Musk suspends journalists from Twitter, claims ‘murder’ threat


Twitter on Thursday evening suspended the accounts of more than half a dozen journalists from CNN, the New York Times, The Washington Post and other outlets, as company owner Elon Musk accused the reporters of posting “basically murder coordinates” for him and his family.

The Post has seen no evidence that any of the reporters did this.

The suspensions came without warning or initial explanation from Twitter. They came a day after Twitter changed its “live location information” sharing policy and suspended an account known as @elonjet that had used public flight data to share the location of Musk’s private jet.

Many of the journalists suspended Thursday, including Washington Post technology reporter Drew Harwell, had covered that rule change, as well as Musk’s claims that he and his family had been endangered by location sharing.

Twitter did not immediately respond to questions about the suspensions. But Musk suggested on Twitter, without evidence, that the journalists had revealed private information about his family, known as doxxing. “Criticizing me all day is fine, but doxxing my real-time location and endangering my family isn’t,” he tweeted late thursday.

Harwell, whose most recent stories covered the @elonjet ban and the rise of conspiracy theories on Twitter, found himself unable to log into his account or tweet around 7:30 p.m. Thursday.

“Harwell was banned from Twitter without warning, trial or explanation following the publication of his accurate coverage of Musk,” The Post editor-in-chief Sally Buzbee said in a statement. “Our journalist must be reinstated immediately.”

At least eight other journalists were suspended the same night, including New York Times technology reporter Ryan Mac.

CNN reporter Donie O’Sullivan was suspended shortly after posting a tweet about Musk’s claim that a “mad stalker” had been stalking his young son in Los Angeles, according to screenshots.

Matt Binder, a reporter for Mashable, tweeted about O’Sullivan’s suspension when his account was also blacked out.

The account of independent journalist Tony Webster was also suspended from Thursday evening. So did former MSNBC host Keith Olbermann’s accounts; Intercept reporter Micah Lee; Voice of America’s chief national correspondent Steve Herman; and Aaron Rupar, a Substack writer with nearly 800,000 followers on Twitter.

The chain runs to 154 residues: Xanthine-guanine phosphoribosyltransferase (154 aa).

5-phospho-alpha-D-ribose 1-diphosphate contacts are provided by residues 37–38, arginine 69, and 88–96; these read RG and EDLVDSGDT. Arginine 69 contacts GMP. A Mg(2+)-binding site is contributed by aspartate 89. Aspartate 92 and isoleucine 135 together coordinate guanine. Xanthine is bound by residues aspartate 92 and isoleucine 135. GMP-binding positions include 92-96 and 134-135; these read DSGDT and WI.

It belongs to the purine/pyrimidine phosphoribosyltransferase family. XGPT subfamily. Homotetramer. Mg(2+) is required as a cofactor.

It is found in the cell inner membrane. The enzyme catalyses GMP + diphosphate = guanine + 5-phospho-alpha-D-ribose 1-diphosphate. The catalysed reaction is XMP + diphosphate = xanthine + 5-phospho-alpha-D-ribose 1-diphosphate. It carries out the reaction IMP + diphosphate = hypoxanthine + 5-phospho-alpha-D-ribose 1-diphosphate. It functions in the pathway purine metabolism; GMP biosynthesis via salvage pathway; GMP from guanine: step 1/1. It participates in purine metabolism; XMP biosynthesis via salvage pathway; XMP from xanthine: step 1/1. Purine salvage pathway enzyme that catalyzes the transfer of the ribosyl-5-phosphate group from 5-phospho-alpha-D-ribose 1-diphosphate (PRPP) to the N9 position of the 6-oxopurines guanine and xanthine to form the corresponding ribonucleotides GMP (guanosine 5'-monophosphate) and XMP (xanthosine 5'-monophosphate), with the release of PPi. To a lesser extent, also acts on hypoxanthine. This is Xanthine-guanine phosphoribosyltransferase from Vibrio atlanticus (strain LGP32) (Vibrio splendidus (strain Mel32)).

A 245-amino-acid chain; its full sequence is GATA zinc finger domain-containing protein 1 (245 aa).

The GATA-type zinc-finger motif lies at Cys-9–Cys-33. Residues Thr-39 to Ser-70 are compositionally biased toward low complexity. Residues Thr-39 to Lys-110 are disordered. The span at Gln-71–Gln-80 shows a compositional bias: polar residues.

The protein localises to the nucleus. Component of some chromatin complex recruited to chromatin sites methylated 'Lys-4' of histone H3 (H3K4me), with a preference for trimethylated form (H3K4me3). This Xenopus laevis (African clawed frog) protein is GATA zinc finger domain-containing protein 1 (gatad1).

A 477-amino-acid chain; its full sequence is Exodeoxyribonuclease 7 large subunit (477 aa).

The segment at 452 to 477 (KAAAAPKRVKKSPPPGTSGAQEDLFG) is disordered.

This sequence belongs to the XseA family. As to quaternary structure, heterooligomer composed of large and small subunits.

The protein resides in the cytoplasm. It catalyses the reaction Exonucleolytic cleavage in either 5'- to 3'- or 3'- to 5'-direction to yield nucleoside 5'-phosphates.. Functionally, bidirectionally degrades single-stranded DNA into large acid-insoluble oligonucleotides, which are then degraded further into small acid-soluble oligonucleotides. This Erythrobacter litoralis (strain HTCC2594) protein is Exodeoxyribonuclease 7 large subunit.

“It is impossible to reconcile Twitter’s freedom of speech with the purging of critical journalists’ accounts,” Anthony D. Romero, executive director of the American Civil Liberties Union, said in a statement. “The First Amendment protects Musk’s right to do this, but it’s a terrible decision. Their accounts must be restored immediately.”

According to two former employees in contact with Twitter staff, the account bans in Twitter’s internal systems were labeled “toward Ella.” Ella Irwin, the company’s head of trust and security, has carried out many of Musk’s orders since buying the company in late October and began lifting the rules in the name of what he called “free speech.”

A previous suspension was marked ‘direction of Elon’.

Irwin told the VergeTo: “Without commenting on specific accounts, I can confirm that we will suspend all accounts that violate our privacy policy and put other users at risk.”

Musk tweeted late Thursday that the suspensions would last a week, though several reporters were notified via Twitter that they had been permanently banned. Later that night he took a Twitter survey about when he should restore the accounts, but restarted it after several respondents said he should do so immediately.